Why His Experience Didn’t Fade
Unlike many who claimed a higher life experience, Hudson Taylor’s experience really did lift him to a plane of joy and peace and strength that lasted all his life. He wrote, “Never again did the unsatisfied days come back; never again was the needy soul separated from the fullness of Christ.”26 Just before turning sixty, Taylor was in Melbourne. An Episcopalian minister had heard of Keswick and after spending time with Hudson Taylor, he wrote, “Here was the real thing, an embodiment of ‘Keswick teaching’ such as I had never hoped to see. It impressed me profoundly. Here was a man almost sixty years of age, bearing tremendous burdens, yet absolutely calm and untroubled.”27
Why did this crisis experience bear such lasting fruit for Hudson Taylor? There are at least three reasons.
1. He was saturated with the Bible and submissive to the Bible.
This means that in his experience, the walk of faith was not as passive as he made it sound. William Berger, Taylor’s friend and the leader of China Inland Mission in England, made plain to Taylor that he did not approve of “overstressing of the passive, receptive aspect of ‘holiness.’”28 He emphasized the need for active resistance to evil and of effort to obey God the way J. C. Ryle was to balance the Keswick Movement’s emphases a few years later.
Over the years, Taylor embraced this counsel, but never lost the wonder of being united to the vine. Consciously united. He acknowledged, “Union is not identical with abiding: union is uninterrupted, but abiding may be interrupted. If abiding be interrupted, sin follows.”29 He not only recognized that abiding in Christ can be interrupted, leading to sin, but he also saw that our best obedience needs cleansing. He was not a perfectionist. “We are sinful creatures, and our holiest service can only be accepted through Jesus Christ our Lord.”30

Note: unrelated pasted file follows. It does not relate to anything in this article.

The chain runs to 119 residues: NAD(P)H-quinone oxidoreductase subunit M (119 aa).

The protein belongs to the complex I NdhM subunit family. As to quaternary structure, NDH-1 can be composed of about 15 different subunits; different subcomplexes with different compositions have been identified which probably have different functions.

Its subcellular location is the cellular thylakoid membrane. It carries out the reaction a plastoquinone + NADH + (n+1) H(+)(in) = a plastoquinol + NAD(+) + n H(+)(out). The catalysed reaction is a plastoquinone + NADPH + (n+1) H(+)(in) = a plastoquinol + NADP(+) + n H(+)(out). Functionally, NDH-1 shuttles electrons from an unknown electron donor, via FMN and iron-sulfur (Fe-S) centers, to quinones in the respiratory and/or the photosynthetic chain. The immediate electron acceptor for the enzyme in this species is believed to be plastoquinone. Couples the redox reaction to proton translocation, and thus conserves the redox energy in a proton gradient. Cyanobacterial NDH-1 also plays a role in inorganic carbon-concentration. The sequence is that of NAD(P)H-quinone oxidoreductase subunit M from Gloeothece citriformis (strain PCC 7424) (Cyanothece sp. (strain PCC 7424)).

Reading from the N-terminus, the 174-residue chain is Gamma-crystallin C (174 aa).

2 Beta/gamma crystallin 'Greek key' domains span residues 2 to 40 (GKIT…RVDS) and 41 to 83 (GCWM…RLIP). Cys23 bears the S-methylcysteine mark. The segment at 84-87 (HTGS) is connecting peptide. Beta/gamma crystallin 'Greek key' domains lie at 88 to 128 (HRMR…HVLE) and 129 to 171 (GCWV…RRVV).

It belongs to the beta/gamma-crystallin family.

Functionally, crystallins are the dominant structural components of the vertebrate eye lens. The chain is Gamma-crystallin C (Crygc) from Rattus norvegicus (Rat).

His life was one resounding affirmation that God uses means to preserve and deepen and intensify our experience of union with Christ, and these means are a kind of effort — though there is slavish effort and there is trusting effort, effort that leans on the flesh, and effort that leans on God (1 Peter 4:11). “The life I now live I live by faith” (Galatians 2:20). But in this effort of faith there are things to be done. “Communion with Christ requires our coming to Him. Meditating upon His person and His work requires the diligent use of the means of grace, and specially the prayerful reading of His Word. Many fail to abide because they habitually fast instead of feed.”31 Taylor’s new pattern was to go to bed earlier and then rise at 5 A.M. “to give time to Bible study and prayer (often two hours) before the work of the day began.”32
Taylor never saw these disciplines in contradiction to his glorious experience of union with Christ. Jesus is the vine and his Father is the vinedresser. Both the power of the vine from within and the providence of the vinedresser from without (including his moving out of bed to read his Bible) serve the fullness of the experience of joy-filled, peace-filled, love-filled union with Christ. This leads to the second reason his crisis encounter had lasting effects.
2. He saw suffering as God’s way of deepening and sweetening his experience of union with Christ.
The vinedresser does many things for the branches. But the one Jesus focused on in John 15 was pruning, cutting. The aim of this is to preserve and intensify and make fruitful the branch’s union with the vine. “It is only in the trial of GOD’S grace that its beauty and power can be seen. Then all our trials of temper, circumstances, provocation, sickness, disappointment, bereavement, will but give a higher burnish to the mirror, and enable us to reflect more fully and more perfectly the glory and blessedness of our MASTER.”33